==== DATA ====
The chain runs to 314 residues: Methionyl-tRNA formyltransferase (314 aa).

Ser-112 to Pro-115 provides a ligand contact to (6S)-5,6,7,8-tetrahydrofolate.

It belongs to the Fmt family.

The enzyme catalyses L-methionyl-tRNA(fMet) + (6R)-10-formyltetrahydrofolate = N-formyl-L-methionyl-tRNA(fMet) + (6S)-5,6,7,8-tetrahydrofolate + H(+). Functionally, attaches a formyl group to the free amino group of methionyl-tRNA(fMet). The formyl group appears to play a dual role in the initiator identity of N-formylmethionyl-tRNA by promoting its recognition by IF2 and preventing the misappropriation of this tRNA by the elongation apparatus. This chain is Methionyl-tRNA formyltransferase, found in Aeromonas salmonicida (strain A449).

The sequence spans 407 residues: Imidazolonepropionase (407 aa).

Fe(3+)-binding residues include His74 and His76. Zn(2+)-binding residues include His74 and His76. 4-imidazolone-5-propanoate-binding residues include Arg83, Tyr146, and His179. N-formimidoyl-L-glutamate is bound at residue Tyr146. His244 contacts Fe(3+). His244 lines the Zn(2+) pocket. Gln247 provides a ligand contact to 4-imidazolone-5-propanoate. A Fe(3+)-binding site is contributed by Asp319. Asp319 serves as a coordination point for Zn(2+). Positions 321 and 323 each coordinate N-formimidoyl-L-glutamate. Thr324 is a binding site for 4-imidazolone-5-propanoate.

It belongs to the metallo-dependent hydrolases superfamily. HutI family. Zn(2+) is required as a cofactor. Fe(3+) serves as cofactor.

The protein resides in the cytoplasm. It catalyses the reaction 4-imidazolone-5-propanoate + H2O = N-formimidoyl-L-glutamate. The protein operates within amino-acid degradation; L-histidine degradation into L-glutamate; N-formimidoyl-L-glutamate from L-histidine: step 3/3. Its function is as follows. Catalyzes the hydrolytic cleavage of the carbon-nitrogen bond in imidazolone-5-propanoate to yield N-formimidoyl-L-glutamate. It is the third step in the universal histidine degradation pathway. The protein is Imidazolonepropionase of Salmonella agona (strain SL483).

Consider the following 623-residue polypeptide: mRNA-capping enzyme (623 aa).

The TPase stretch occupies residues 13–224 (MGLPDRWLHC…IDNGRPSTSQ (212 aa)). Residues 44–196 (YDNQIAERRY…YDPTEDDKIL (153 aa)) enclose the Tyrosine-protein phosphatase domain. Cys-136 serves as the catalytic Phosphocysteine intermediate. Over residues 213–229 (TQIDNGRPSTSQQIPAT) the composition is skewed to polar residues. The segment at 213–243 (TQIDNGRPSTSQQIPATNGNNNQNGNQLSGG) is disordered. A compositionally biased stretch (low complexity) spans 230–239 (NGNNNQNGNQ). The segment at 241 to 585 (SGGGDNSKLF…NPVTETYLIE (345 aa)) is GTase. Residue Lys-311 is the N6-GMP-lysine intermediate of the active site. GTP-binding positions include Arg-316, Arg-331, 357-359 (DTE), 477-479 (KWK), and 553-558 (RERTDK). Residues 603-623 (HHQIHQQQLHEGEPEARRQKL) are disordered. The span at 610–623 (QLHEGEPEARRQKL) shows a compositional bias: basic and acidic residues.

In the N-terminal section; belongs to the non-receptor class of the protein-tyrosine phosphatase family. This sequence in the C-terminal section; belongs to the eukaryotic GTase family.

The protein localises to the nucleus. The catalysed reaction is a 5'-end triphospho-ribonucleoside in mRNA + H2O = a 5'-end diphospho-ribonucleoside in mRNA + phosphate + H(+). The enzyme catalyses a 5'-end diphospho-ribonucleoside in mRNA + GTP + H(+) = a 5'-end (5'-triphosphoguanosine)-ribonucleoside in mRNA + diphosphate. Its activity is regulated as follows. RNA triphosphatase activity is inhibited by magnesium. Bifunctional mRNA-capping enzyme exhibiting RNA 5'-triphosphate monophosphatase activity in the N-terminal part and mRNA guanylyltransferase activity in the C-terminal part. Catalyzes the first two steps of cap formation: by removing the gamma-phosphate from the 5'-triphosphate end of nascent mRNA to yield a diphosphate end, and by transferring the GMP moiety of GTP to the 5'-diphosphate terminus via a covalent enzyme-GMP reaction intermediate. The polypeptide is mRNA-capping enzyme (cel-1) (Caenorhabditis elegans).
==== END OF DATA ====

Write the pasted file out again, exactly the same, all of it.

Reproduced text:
The chain runs to 314 residues: Methionyl-tRNA formyltransferase (314 aa).

Ser-112 to Pro-115 provides a ligand contact to (6S)-5,6,7,8-tetrahydrofolate.

It belongs to the Fmt family.

The enzyme catalyses L-methionyl-tRNA(fMet) + (6R)-10-formyltetrahydrofolate = N-formyl-L-methionyl-tRNA(fMet) + (6S)-5,6,7,8-tetrahydrofolate + H(+). Functionally, attaches a formyl group to the free amino group of methionyl-tRNA(fMet). The formyl group appears to play a dual role in the initiator identity of N-formylmethionyl-tRNA by promoting its recognition by IF2 and preventing the misappropriation of this tRNA by the elongation apparatus. This chain is Methionyl-tRNA formyltransferase, found in Aeromonas salmonicida (strain A449).

The sequence spans 407 residues: Imidazolonepropionase (407 aa).

Fe(3+)-binding residues include His74 and His76. Zn(2+)-binding residues include His74 and His76. 4-imidazolone-5-propanoate-binding residues include Arg83, Tyr146, and His179. N-formimidoyl-L-glutamate is bound at residue Tyr146. His244 contacts Fe(3+). His244 lines the Zn(2+) pocket. Gln247 provides a ligand contact to 4-imidazolone-5-propanoate. A Fe(3+)-binding site is contributed by Asp319. Asp319 serves as a coordination point for Zn(2+). Positions 321 and 323 each coordinate N-formimidoyl-L-glutamate. Thr324 is a binding site for 4-imidazolone-5-propanoate.

It belongs to the metallo-dependent hydrolases superfamily. HutI family. Zn(2+) is required as a cofactor. Fe(3+) serves as cofactor.

The protein resides in the cytoplasm. It catalyses the reaction 4-imidazolone-5-propanoate + H2O = N-formimidoyl-L-glutamate. The protein operates within amino-acid degradation; L-histidine degradation into L-glutamate; N-formimidoyl-L-glutamate from L-histidine: step 3/3. Its function is as follows. Catalyzes the hydrolytic cleavage of the carbon-nitrogen bond in imidazolone-5-propanoate to yield N-formimidoyl-L-glutamate. It is the third step in the universal histidine degradation pathway. The protein is Imidazolonepropionase of Salmonella agona (strain SL483).

Consider the following 623-residue polypeptide: mRNA-capping enzyme (623 aa).

The TPase stretch occupies residues 13–224 (MGLPDRWLHC…IDNGRPSTSQ (212 aa)). Residues 44–196 (YDNQIAERRY…YDPTEDDKIL (153 aa)) enclose the Tyrosine-protein phosphatase domain. Cys-136 serves as the catalytic Phosphocysteine intermediate. Over residues 213–229 (TQIDNGRPSTSQQIPAT) the composition is skewed to polar residues. The segment at 213–243 (TQIDNGRPSTSQQIPATNGNNNQNGNQLSGG) is disordered. A compositionally biased stretch (low complexity) spans 230–239 (NGNNNQNGNQ). The segment at 241 to 585 (SGGGDNSKLF…NPVTETYLIE (345 aa)) is GTase. Residue Lys-311 is the N6-GMP-lysine intermediate of the active site. GTP-binding positions include Arg-316, Arg-331, 357-359 (DTE), 477-479 (KWK), and 553-558 (RERTDK). Residues 603-623 (HHQIHQQQLHEGEPEARRQKL) are disordered. The span at 610–623 (QLHEGEPEARRQKL) shows a compositional bias: basic and acidic residues.

In the N-terminal section; belongs to the non-receptor class of the protein-tyrosine phosphatase family. This sequence in the C-terminal section; belongs to the eukaryotic GTase family.

The protein localises to the nucleus. The catalysed reaction is a 5'-end triphospho-ribonucleoside in mRNA + H2O = a 5'-end diphospho-ribonucleoside in mRNA + phosphate + H(+). The enzyme catalyses a 5'-end diphospho-ribonucleoside in mRNA + GTP + H(+) = a 5'-end (5'-triphosphoguanosine)-ribonucleoside in mRNA + diphosphate. Its activity is regulated as follows. RNA triphosphatase activity is inhibited by magnesium. Bifunctional mRNA-capping enzyme exhibiting RNA 5'-triphosphate monophosphatase activity in the N-terminal part and mRNA guanylyltransferase activity in the C-terminal part. Catalyzes the first two steps of cap formation: by removing the gamma-phosphate from the 5'-triphosphate end of nascent mRNA to yield a diphosphate end, and by transferring the GMP moiety of GTP to the 5'-diphosphate terminus via a covalent enzyme-GMP reaction intermediate. The polypeptide is mRNA-capping enzyme (cel-1) (Caenorhabditis elegans).